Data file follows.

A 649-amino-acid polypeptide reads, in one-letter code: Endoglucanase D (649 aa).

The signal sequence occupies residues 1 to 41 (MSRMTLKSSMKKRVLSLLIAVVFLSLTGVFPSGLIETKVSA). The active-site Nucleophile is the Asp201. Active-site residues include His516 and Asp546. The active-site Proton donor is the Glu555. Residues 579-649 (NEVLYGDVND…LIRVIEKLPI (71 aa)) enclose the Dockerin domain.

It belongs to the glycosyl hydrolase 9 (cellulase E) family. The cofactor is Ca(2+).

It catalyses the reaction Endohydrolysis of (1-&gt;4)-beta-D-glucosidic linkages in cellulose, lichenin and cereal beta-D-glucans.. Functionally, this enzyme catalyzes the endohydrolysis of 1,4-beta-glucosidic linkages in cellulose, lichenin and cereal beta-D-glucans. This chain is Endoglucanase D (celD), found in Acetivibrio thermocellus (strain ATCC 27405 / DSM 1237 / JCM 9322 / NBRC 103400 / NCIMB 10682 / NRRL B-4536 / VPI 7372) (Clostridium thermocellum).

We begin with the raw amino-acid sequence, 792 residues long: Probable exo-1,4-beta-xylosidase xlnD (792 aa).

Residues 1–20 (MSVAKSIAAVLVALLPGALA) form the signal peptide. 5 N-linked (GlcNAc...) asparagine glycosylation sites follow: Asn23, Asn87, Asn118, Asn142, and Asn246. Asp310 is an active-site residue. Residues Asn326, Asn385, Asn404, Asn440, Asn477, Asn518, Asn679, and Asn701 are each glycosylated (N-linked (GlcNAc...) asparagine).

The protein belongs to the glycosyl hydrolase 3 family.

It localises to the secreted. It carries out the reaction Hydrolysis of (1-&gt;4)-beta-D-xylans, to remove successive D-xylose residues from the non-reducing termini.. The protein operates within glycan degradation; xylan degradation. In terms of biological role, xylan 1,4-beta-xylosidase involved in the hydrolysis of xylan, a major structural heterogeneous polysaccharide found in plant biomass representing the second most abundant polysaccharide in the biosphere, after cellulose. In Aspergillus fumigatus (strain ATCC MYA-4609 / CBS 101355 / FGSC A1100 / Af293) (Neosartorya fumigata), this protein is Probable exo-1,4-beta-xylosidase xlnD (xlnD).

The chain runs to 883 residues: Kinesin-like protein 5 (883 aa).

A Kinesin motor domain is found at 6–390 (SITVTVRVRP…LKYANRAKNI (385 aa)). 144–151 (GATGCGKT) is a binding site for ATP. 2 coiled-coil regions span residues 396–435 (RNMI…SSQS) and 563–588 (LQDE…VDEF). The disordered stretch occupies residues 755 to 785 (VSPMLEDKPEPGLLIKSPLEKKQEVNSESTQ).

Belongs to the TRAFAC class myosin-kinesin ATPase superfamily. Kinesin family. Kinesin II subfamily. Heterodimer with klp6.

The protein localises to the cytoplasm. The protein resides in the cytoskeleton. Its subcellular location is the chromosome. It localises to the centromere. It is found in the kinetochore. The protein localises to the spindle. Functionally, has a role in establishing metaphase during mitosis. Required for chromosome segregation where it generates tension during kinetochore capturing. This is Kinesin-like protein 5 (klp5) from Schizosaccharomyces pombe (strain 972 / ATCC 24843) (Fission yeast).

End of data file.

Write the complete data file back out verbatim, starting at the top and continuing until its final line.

A 649-amino-acid polypeptide reads, in one-letter code: Endoglucanase D (649 aa).

The signal sequence occupies residues 1 to 41 (MSRMTLKSSMKKRVLSLLIAVVFLSLTGVFPSGLIETKVSA). The active-site Nucleophile is the Asp201. Active-site residues include His516 and Asp546. The active-site Proton donor is the Glu555. Residues 579-649 (NEVLYGDVND…LIRVIEKLPI (71 aa)) enclose the Dockerin domain.

It belongs to the glycosyl hydrolase 9 (cellulase E) family. The cofactor is Ca(2+).

It catalyses the reaction Endohydrolysis of (1-&gt;4)-beta-D-glucosidic linkages in cellulose, lichenin and cereal beta-D-glucans.. Functionally, this enzyme catalyzes the endohydrolysis of 1,4-beta-glucosidic linkages in cellulose, lichenin and cereal beta-D-glucans. This chain is Endoglucanase D (celD), found in Acetivibrio thermocellus (strain ATCC 27405 / DSM 1237 / JCM 9322 / NBRC 103400 / NCIMB 10682 / NRRL B-4536 / VPI 7372) (Clostridium thermocellum).

We begin with the raw amino-acid sequence, 792 residues long: Probable exo-1,4-beta-xylosidase xlnD (792 aa).

Residues 1–20 (MSVAKSIAAVLVALLPGALA) form the signal peptide. 5 N-linked (GlcNAc...) asparagine glycosylation sites follow: Asn23, Asn87, Asn118, Asn142, and Asn246. Asp310 is an active-site residue. Residues Asn326, Asn385, Asn404, Asn440, Asn477, Asn518, Asn679, and Asn701 are each glycosylated (N-linked (GlcNAc...) asparagine).

The protein belongs to the glycosyl hydrolase 3 family.

It localises to the secreted. It carries out the reaction Hydrolysis of (1-&gt;4)-beta-D-xylans, to remove successive D-xylose residues from the non-reducing termini.. The protein operates within glycan degradation; xylan degradation. In terms of biological role, xylan 1,4-beta-xylosidase involved in the hydrolysis of xylan, a major structural heterogeneous polysaccharide found in plant biomass representing the second most abundant polysaccharide in the biosphere, after cellulose. In Aspergillus fumigatus (strain ATCC MYA-4609 / CBS 101355 / FGSC A1100 / Af293) (Neosartorya fumigata), this protein is Probable exo-1,4-beta-xylosidase xlnD (xlnD).

The chain runs to 883 residues: Kinesin-like protein 5 (883 aa).

A Kinesin motor domain is found at 6–390 (SITVTVRVRP…LKYANRAKNI (385 aa)). 144–151 (GATGCGKT) is a binding site for ATP. 2 coiled-coil regions span residues 396–435 (RNMI…SSQS) and 563–588 (LQDE…VDEF). The disordered stretch occupies residues 755 to 785 (VSPMLEDKPEPGLLIKSPLEKKQEVNSESTQ).

Belongs to the TRAFAC class myosin-kinesin ATPase superfamily. Kinesin family. Kinesin II subfamily. Heterodimer with klp6.

The protein localises to the cytoplasm. The protein resides in the cytoskeleton. Its subcellular location is the chromosome. It localises to the centromere. It is found in the kinetochore. The protein localises to the spindle. Functionally, has a role in establishing metaphase during mitosis. Required for chromosome segregation where it generates tension during kinetochore capturing. This is Kinesin-like protein 5 (klp5) from Schizosaccharomyces pombe (strain 972 / ATCC 24843) (Fission yeast).